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lowa—repairs made? That surely is an error! For hath not the saintly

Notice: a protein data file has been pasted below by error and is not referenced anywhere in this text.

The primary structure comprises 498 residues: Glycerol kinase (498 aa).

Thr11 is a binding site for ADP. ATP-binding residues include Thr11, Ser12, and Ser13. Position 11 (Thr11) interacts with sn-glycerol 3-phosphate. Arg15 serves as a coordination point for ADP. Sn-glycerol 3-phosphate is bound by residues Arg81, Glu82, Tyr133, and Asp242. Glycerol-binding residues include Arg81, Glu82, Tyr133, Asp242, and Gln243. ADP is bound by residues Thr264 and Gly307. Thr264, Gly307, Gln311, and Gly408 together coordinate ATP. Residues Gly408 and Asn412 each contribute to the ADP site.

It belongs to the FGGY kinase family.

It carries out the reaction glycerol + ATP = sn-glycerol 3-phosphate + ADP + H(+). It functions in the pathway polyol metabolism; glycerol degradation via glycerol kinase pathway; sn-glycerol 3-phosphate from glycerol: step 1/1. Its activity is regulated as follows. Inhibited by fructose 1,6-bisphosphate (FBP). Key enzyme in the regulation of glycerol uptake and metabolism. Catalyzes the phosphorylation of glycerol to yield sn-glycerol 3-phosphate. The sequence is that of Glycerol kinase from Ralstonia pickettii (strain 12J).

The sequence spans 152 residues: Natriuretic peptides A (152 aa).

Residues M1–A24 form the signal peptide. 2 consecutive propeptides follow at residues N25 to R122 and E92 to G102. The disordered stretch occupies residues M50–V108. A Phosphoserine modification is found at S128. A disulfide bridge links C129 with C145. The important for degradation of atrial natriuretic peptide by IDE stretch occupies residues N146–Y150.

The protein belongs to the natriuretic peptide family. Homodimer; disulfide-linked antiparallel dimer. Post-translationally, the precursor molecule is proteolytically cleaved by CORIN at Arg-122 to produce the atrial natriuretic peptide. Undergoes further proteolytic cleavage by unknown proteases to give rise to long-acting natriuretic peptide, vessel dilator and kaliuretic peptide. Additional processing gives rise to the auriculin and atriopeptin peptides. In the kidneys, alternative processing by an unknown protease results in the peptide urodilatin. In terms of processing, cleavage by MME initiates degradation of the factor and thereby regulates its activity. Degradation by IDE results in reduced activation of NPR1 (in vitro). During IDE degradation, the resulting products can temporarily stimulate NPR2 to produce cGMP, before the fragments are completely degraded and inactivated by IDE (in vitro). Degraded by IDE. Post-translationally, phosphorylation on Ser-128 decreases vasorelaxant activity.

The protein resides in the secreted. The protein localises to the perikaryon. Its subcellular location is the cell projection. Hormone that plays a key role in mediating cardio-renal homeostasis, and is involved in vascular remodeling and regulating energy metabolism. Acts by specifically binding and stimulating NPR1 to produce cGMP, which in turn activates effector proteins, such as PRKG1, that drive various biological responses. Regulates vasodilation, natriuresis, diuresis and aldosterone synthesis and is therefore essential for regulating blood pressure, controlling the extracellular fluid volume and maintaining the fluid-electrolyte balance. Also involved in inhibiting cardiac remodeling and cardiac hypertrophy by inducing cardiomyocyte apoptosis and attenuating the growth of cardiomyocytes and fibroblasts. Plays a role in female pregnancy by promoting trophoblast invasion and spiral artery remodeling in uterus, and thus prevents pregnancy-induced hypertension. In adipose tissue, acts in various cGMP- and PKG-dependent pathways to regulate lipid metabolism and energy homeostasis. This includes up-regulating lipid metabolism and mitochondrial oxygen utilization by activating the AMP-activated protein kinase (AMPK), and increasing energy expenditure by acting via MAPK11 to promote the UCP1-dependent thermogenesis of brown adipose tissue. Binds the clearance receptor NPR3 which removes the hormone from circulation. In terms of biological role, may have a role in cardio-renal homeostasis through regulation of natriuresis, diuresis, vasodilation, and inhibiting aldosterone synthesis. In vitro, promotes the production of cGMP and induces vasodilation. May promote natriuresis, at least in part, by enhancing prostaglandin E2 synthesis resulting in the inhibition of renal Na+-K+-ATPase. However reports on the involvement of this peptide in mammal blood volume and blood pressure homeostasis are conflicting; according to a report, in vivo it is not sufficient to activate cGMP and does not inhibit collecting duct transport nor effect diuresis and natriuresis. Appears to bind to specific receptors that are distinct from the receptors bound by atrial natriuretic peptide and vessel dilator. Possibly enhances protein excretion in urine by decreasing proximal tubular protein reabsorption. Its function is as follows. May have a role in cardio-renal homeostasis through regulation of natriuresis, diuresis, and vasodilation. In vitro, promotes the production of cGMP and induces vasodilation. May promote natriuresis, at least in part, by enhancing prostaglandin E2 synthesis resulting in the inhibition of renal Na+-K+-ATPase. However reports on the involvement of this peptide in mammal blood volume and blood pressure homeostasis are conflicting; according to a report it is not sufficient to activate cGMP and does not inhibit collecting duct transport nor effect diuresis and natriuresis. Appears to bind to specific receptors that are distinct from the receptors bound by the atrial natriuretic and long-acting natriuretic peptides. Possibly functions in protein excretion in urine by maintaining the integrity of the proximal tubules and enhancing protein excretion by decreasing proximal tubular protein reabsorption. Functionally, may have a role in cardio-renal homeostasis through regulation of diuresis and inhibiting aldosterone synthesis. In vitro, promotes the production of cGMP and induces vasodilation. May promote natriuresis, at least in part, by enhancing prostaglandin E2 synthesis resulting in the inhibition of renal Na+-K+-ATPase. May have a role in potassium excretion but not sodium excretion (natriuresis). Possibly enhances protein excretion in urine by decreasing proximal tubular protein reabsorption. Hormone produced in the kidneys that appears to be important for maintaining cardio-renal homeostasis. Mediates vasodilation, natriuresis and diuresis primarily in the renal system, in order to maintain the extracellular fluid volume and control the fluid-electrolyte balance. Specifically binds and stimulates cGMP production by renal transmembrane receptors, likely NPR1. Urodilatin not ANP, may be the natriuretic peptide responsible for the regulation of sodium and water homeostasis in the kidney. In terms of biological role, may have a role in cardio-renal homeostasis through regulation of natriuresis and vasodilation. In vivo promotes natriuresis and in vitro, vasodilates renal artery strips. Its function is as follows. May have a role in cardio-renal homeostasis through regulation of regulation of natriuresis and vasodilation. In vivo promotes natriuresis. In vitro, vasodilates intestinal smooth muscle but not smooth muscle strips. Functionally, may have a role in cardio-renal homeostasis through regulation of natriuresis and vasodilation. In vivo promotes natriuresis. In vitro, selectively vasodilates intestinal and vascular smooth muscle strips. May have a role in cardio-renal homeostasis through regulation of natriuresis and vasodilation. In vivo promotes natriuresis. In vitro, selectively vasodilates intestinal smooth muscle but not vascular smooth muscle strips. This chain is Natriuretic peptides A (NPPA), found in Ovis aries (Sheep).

plates prayed for grief to cover the state like a leaky blanket in a rain storm? Yes, Shylock, miles and miles again! But the equipments are allowed to wear out—old, rotten, wheezy, mud fakes for locomotives! No, gentle plute—for there were $2,251,338 spent for new rolling stock. “But they have discharged their men—not so many men employed now we know this, because the great and adorable dailies said so!” Well, it was one of Satan’s vesper songs—whispering lies into your ears. They employed over “How then is it that so many railroads in lowa go into bankruptcy?” Answer that question by asking this Yankee conundrum: “Dew thay?” , Let us see: In 1886 there were six roads in Receiver’s-hands. In 1887 there were seven. In 1888 there were six. In 1889 there were five! In. 1890 THEBE WEBE—WAS—one! Now, Dakota, Nebraska, Minnesota, Wisconsin, and all the others —talk t.hin condition of things to your legislators—your next crop—and let it be full-headed and well strawed. Last April the first alliance was organized in New York State. Today there are 5,000 members of the “N. F. A. &I. U.” in just one county. At the recent elections they carried seventeen out of twenty-nine supervisors in Allegheny Co—an old republican stronghold. Editor Great West: It is plainly apparent to every observer that no legislation of real bene fit to the masses of the people will be accomplished at the present session of most of the western legislatures. Hence, it is incumbent on the minor ity favoring remedial legislation to insist on a roll call on all important measures to the end that friends and enemies may alike have a chance to show their colors. Then “up guards and at them,” on every occasion, being always mind ed that “the old guard never surrenders.” The defeat of the Currier bill, as well as the Bell bill to prohibit all un earned railroad grants in the closing Minnesota legislature, demonstrates the necessity of hereafter putting only tried men and true on guard, while in the case of a part at least, one might be pardoned in suspecting that they had indeed sold their birthright for a mess of pottage. But what shall we say of the Benedict Arnolds, who after violating every pledge given by themselves, or their party, come before you again for your suffrages? Mark them well, and bear in mind that ye cannot gather grapes of thorns, nor figs of thistles; neither can ye expect that the men who have ■once betrayed the trust reposed in them will at any future time pursue a different course —except that having fallen once, the second step in the 'downward course will be taken more readily. It matters not to the people of this state whether the arguments against these various measures were advanced in secret conference in the hall leading from the senate postoffices or in the various alleged places of amusement, with which cities abound. Nor is there any disposition to state of what said arguments consisted; or whether the conclusions ar rived at were in any case the result of one or more rides, drives, and visits in company with well known railroad employes —the result is the same, for the people have been betrayed in the camp of their friends. For the benefit of'such of the members who may have voted through a misconception of the facts and the information of the masses of the people of the state, it is proposed to give a few facts on the alleged land grants as an appendix to our article on the railroad question in your issue of the 10th inst. By reference to the report of the Public Land Commission of the United .'States, it is estimated that at different times there had been granted by the United States to or for corporations, the following vast area of the public domain, viz.: For railroads, acres • 215,000.000 “ Wagon roads 1,301,040 “ Canals 4,424,073 Total, acres 220,725,113 Or more than two and one-fifth times the combined area of New York, New Jersey, Pennsylvania, Delaware, Maryland and Virginia. And in this estimate no account is made of any lands granted by the various states to corporations, out of its swamp land, which in this state amounts to over four million acres, nor is any account taken of lands granted by the state -of Texas. The Land Commission referred to, was composed of James A. William son, then Commissioner of the General Land Office, and later connected with the Santa Fe road; A. T. Britton, of Britton, Gray, & Drummond, railroad attorneys, of Washington; Clarence King, J. W. Powell, and Thos. Donaldson. Hence it was in no sense inimical to the corporations, and it is not therefore unfair to take the highest amount estimated by said Com mission. Inasmuch as the State of Minnesota has sold all of its lands at not less than five dollars per acre, and as a very large proportion of the lands granted to such corporations or their swindling directors, in many cases at forty dollars an acre and upwards, it will not be unfair to estimate the value of the lands so granted at say $5 an acre, and we have — Value of lands granted $1,103,625,567 Add U. S. Bonds 64,623,512 Add Interest accumulated 114,261,247 Total $1,272,510,327 ' Or over one and a quarter billion dollars. Mr. Pattison, one of the Pacific Railway Commission, estimated that the value of certain grants made to the Pacific Railway Companies, for the use thereof, was in addition about 80 per cent of the original grants; hence, applying this rule to all the grants made by the United States to or for corporations, and excluding all grants made by states, and we find that tte value of the aid so given is $2,308,518,588, or an amount more than double the total interest bearing debt of the United States. As the same appeared on January Ist, 1887, and approximately over three times the total debt of the United States at the present time. By reference to the reports of the Secretary of the Treasury, we find that the interest bearing debt of the United States was greatest on August 21st, 1865. And that on that date the total interest bearing debt of the United States, (see House Executive Documents of 1885 and ’B6, vol. 16, page 79,)—was, $2,381,530,294, or only $73,011,706 more than the value of the alleged aid given by the government of the United States to or for corporations. [And this is reckoning at $5.00 per acre, when millions of Acres have been sold at from 10 to s2o.— Ed. G. W.] Farmers of the United States! Read and reflect on these figures. And *hen come to a definite conclusion in the matter—for it is a question that directly involves your interest, and through you the interest and prosperity of the nation. Be not weary in well doing, nor discouraged by trifles; and be ever mindful of the fact that in Union there is strength. __ Hence, the present de feats, galling and disgraceful though they be, need* not cause you to be discouraged—but rather spur you on to further and more determined ac tion in the future. Years ago, the following letter was written by a prominent railroad man, defining the manner of securing or defeating legislation: Friend Colton:— I have ordered all bills introduced in congress to be sent to Sanderson that have any bearing on our interests. Please look them over, and give me your views. Many bills no doubt, like senate bill No. 50, will be introduced that are bad, and the only way to kill them will tbe in committee. Yours truly, C. P. Huntington. THREE THOUSAND MORE MEN! New York Arises! Burke on the Land Steals. i.-i-rf-J ‘ Mi 4 [Huntington is President of the Pacific Railway, whose correspondence we have partially given before.—Jin. G. W.] Evidently this plan 1 has been adopted, and many a worthy measure has met its death at the hands of the assassinating Committee during the pre sent session. While the accessories aftet the fact of such assassinations, have been far too numerous. Mark weU their action, and be not unmindful of the perpetrators. And now as a fitting close to the proceedings of the present sessions of our legislatures, we offer for the consideration of each body for adoption the following: Resolved, That the members of this body be directed to forthwith re port to this body a list of the passes or other transportation furnished them by railroad companies, and the consideration or services rendered therefor. John H. Burke. Nebraska passed the maximum freight bill—and then the Democratic governor vetoed it! That is another pin to stick into the old party wall. Put the two old parties side by side, and could you tell them apart? HAVE YOU READ GASAR’S COLUMN ? OFFICIiIL. Officers of the National Farmers' Alliance and In dustrial Union. President. —L. L. Polk. 344 D St., Washington. V. President. —B. H. Clover, Kansas. Secretary & Treasurer.—J. H. Turner,"Georgia. Lecturer. —J. F. Willets, Kansas. Chairman Nat ional Twine Com. (of National All .'Bus. Ass’n,) Dr. A. K Frain, 679 Wabasha St., St. Paul. Officers of the Minnesota State Alliance, President. —Hox, Ignatius Donnelly, Hastings. Vice Presidents: Ist District. —Thomas J. Meighen, Forestville, Fillmore Co. 2d District.—D. P. Lister, Lac qui Parle, Lac qui Parle Co. 3d District. —H. V. Poore, Bird Island, Renville Co. 4th District. —R. H. McGee, Wyoming, Chisago Co. sth District. —C. F. Bohall, West Union, Todd Co. Secretary.—A. L. Stromberg, Forest Lake. Treasurer. —H. P. Bjorge, Underwood. State Lecturer.—Vacant. Purchasing Agent. —H. L. Loucks, 673 Wabasha St., St. Paul. Ass’t Purchasing Agt. —Mark Graves, Adrian. Manager Business Agency.—Courtland Skinner, 673 Wabasha St., St Officials of lowa F. A. & I. U. President. —J. M. Joseph. Vice President.—Samuel Campbell. Secretary.—Geo. B. loung. State Lecturer.—T. H. Griffith. THE GREAT CONFERENCE Cincinnati, Tuesday May 19th. The call is broad gauge and invites all who have stood up for inde pendent political action on the great questions of Finance, Transporta tion, Labor and Land. It is as follows: THE ORIGINAL CALL FOR A NATIONAL CONFERENCE. Whereas, In unity there is strength, therefore it is desirable that there should be a Union of all the variously named organizations that stand on common ground. To this end, the individuals from various states whose names are here tofore signed in accordance with recent suggestions of the General Assem bly of the Knights of Labor, and the general wish of all progressive re formers, make this call for a National Conference to be composed of dele gates from the following organizations, namely: • The Independent Party; The People’s Party, by its representatives; The Union Labor Party, by its representatives; The Late Federal and Confederate Soldiers, by their representa tives; The Farmers’ Alliance, North and South; The Farmers’ Mutual Benefit Association; The Citizens’ Alliance; The Knights of Labor; The Colored Farmers’ Alliance;— And all other Industrial Organizations that support the principles of the St. Louis Agreement of December, 1889. Each state organization to send one delegate from each Congressional district, and two from the state at large; and each district organization to send not less than three dele gates, and each county organization not less than one delegate—to be chosen according to the custom of each respective organization, also that the editor of each newspaper is hereby invited as a delegate, that has ad vocated the principles of the St. Louis Agreement and supported candi dates nominated thereon in 1890. The delegates to meet in the city of Cincinnati, Ohio, on Tuesday May 19,1891, at 2 o’clock P. M., for the purpose of forming “A National Union Party,” based upon the fundamental ideas of Finance, Transportation, Labor and Land, and the transaction of other legitimate business in furtherance of the work already begun by these organizations, preparatory to a united struggle for country and home, in the great political conflict now pending that must decide, who, in this country, is the sovereign—“the Citizen or the dollar .” All papers friendly to this movement will please publish this call. THE GRFAT ST. LOUIS PLATFORM. Basis of Agreement Between the F. A. &I. U. and the Knights of Labor, The following is the platform, now known over the world, and to which reference is constantly made, adopted at St. Louis, December, 1889: 1. That we demand the abolition of national banks and the substitu tion of legal lender treasury notes in lieu of national bank notes, issued in sufficient volume to do the business of the country jon a cash system; regu lating the amount needed on a per capita basis as the business interests of the country expand; and that all money issued by the government shall be legal tender in payment of all debts, both public and private. 2. That we demand that Congress shall pass such laws as shall effectu ally prevent the dealing in futures of all agricultural and mechanical pro ductions; preserving a stringent system of procedure in trials as shall se cure prompt conviction, and imposing such penalties as shall secure the most perfect compliance with the law. That we demand the free and unlimited coinage of silver. 4. That we demand the passage of lawe prohibiting the alien owner ship of land, and that Congress take early steps to devise some plan to ob tain all lands now owned by aliens and foreign syndicates; and that all lands now held by railroad and other corporations in excess of such as is actually used and needed by them, be reclaimed by the government and held to actual settlers only. 5. Believing in the doctrine of “equal rights to all aDd special privileges to none,” we demand that taxation, national or State, shall not be used to build up one interest or class at the expense of another. We believe that the money of the country should be kept as much as possible in the hands of the people, and hence we demand that all revenues, national, State or county, shall be limited to the necessary expenses of the government eco nomically and honestly administered. 6. That Congress issue a sufficient amount of fractional paper cur rency to facilitate exchange through the medium of the United States mail. 7. We demand that the means of communication and transporta tion shall be owned by and operated in the interest of the people as is the United States postal system. We the undersigned, do hereby pledge ourselves on our sacred honor as men, to work for the promotion of the above principles, with the view that they may be incorporated into the law of the land; and further agree to support no man for office that will not pledge himself, if elected, to car ry out these principles. We further agree to co-operate with any move ment that may be inaugurated in conference by the Farmers’ Alliance, Knights* of Labor, and other industrial organization looking toward these ends. We further agree to not divulge any of the secrets or business of the or ganization to any one who is not a member of the same. WILL MEET AT PLEDGE. ' t MINNESOTA ALLIANCE PLATFOSM. The Farmers’ Alliance of the State of Minnesota, in convention assem bled, herebyordain and establish the following declaration of principles: First —We demand that the “war tariff,” which has too long survived the object of its creation, shall be radically revised, giving very material reductions in the necessaries of life and placing new material on the free list, to the end that we may compete with the world for a market, and that such luxuries as whisky and tobacco shall in no manner be relieved from internal taxation till the high protection tariff has been wholly divested of its extortions, and we especially denounce the McKinley bill as the crown ing infamy ofprotection. . Second—We demand-the governmental control of railways, both by state and nation, to the end that all discriminations shall cease; that reas onable rates shall be established; that watered stock shall not receive the reward of honest capital; that the pooling of rates is such an element of monopoly as should be absolutely prohibited; that our legislature shall enact a freight rate law which shall fix rates no higher than those now in force in lowa, and the reduction of railroad passenger rates to two cents per mile. We anticipate the ultimate ownership of railroads by the gov ernment as the solution of this question. Third—As producers we demand free and open markets for our grain, and that the railways shall receive and ship grain as they receive and ship other commodities for the owner to its destination. That the grading of wheat at country stations be abolished, and grain be bought and sold up on its merits; that the right to establish side tracks to grain warehouses and the equal use of cars shall in no manner be abridged. Fourth—We demand the maintenance of the present freedom of traffic law, the present grain laws and the law for the distribution of cars, and the erection by the state of public warehouses where the producer shall store his grainunmixed in special bins at actual cost, at Duluth and the agricultural fair grounds, and we demand that the legislature shall thor oughly investigate the method of handling, inspecting and weighing grain under existing rules. Fifth —That public lands be reserved in small ouanibities without cost, to actual settlers only, and we favor laws for the protection of our forests. Alien ownership of land should be prohibited, and we demand the forfeit ure and restoration to the public domain of all unearned land grants. Sixth—The present high rate of interest is unjust; it should be reduced to 7 per cent per annum, with stringent penalties to .prevent money loan ers from exacting a higher rate. Seventh—We favor an increase in the volume of money equal to the re quirements of increasing trade and business and without the intervention of banks of issue which shall be made a full legal tender. We demand the free coinage of silver, and condemn the silver bill as a fraud upon the peo ple. Eighth—All public offices which affect the interests of the people should be made electoral; therefore we hold that United States senators and rail way commissioners should be elected by popular vote, and also the super intendent of public instruction. Ninth—We demand that a law forbidding any railroad corporation from issuing any mortgage, bond or stock until the itemized amount of cash, labor or property duly sworn to has been presented to some officer of the state for examination, and if found to be a true account of the money, labor or property received, to register and certify to the same as issued in pursuance of law and as constituting a part of the capital stock of such corporation. • We ask the next legislature to establish the Australian system of vot ing for the whole state, and that election day be made a legal holiday. Tenth—We demand the prohibition of the employment of children un der fifteen years of age in the mills, shops, factories and workshops of the country, and we also favor the adoption of the factory and mine inspec tion law and the employers’ liability act, and we favor the publication of tree text books. Eleventh—We favor the settlement of all strikes by arbitration, and equal pay for equal work, irrespective of sex, also favor a lieff law that will give labor a first lien on its products. Twelfth—We are opposed to the giving away of valuable franchises by the state and municipalities. Thirteenth—That we hold that mortgage indebtedness should be de ducted from the tax on realty whether such mortgage is held at home or abroad, and we ask such laws as will make the hidden property pay equal taxes with the visible property. Fourteenth—We believe in a graded income tax for corporations and individuals to the end that wealth shall be compelled to contribute its share to the various burdens of taxation. Fifteenth—That the salaries of all our public officers state and county, should be reduced to correspond with the reduced income of the producers and working people. Sixteenth—That in obedience to a reasonable demand we request the coming legislature to submit the question of constitutional prohibition to a vote of the people. Seventeenth—That we renew to the soldiers whose valor saved the na tion the expression of our profoundest gratitude, and we declare that it is the sense of the American people that the men who fought for the Union shall receive liberal pensions, and that the same generous spirit should be extended to the widows and orphans of the war. Eighteenth—That while we still believe that the convict labor of the state could, if honestly directed, furnish cheap binding twine to the farmers of Minnesota, yet, as it appears that it is the manifest purpose of the present management of the penitentiary to thwart that just desire, we de mand of the present legislature a thorough investigation of that institu tion and of the recent purchase of a system of twine machinery, and if nec essary for its radical reformation, the removal of the penitentiary from its present location. Nineteenth—We demand the passage of the Conger lard bill now before the U. S. Senate, and shell further legislation as may be necessary to con trol the traffic in adulterated food products. Twentieth—That option gambling on boards of trade should be abol ished, and we ask the state and congress to pass such laws as to make all such transactions a criminal offense. Twenty-first—We denounce the force bill now pending in congress as a dangerous and revolutionary measure, devised for partisan purposes. It will open the wounds of the war and retard the happy day of regeneration and peace, and we hold that one of the grandest aims of the Alliance is the restoration of fraternal feeling and true concord to the people of the re public. Twenty-second—That the governmental methods of dealing with the Indians is illogical, imbecile and expensive. The entire management in all its details should be promptly transferred to the war department, and our bold pioneers saved from perpetual menace of life and property, to which American citizens should be no longer exposed. Twenty-third—That we demand that the government foreclose its lien on the Union Pacific railroad and take possession, and operate the same in the interests of the people of the United States, and we do not approve the report of Senator Davis, of this state, on that question. Twenty-fourth—That the Alliance deems it unwise and injudicious to establish an organ, but regards with favor and will encourage with its sup port all papers which espouse its cause and defend its principles. . Twenty-fifth—That we invite all industrial organizations of kindred principles with our own to federate with the Farmers’ Alliance, each main taining its separate and distinct identity, with a view to confederating them into one grand union. The National Alliance, and I. U. Platform. We demand the abolition of national banks and the substitution of legal tender Treasury notes in lieu of national bank notes, issued in suf ficient volume to do the business of the country on a cash system regu lation, the amount needed in a per capita basis as the business interests of the country expand, and that all money issued by the government shall be legal tender in payment of all debts, both public and private. We demand that Congress shall pass such laws as shall effectually pre vent the dealing in futures of all agricultural and mechanical productions; preserving a stringent system of procedure in trials as shall procure the prompt conviction, and imposing such penalties as shall secure the most perfect compliance with the law. We demand the free and unlimited coin age of silver. We demand the passage of laws prohibiting the alien owner’ ship of land, and that Congress takes early steps to devise some plan to ob tain all lands now owned by aliens and foreign syndicates, and that all lands now held by railroad and other corporations but such as is actually used and needed by them be reclaimed by the government and held for act ual settlers. Believing in the doctrine of “Equal rights to all and privilege to none,” we demand that taxation, national or state, shall not be used to build up one interest or class at the expense of the other. We believe that the money of the country should be kept as much as possible in the hands of the people, and hence we demand that all revenues, national, State or county, shall be limited to the necessary expenses of the government eco nomically and honestly administered. We demand that Congress issue a sufficient amount of fractional paper currency to facilitate exchange through the medium of the United States mail. The railroad plank was the subject of some discussion, and it was amended so that it provides for the complete government and State con trol of railroads by commissions; and if this is not sufficient to remove the evils in railroad management of which the Alliance complains, then the platform declares for an absolute government ownership and operation of all means of transportation.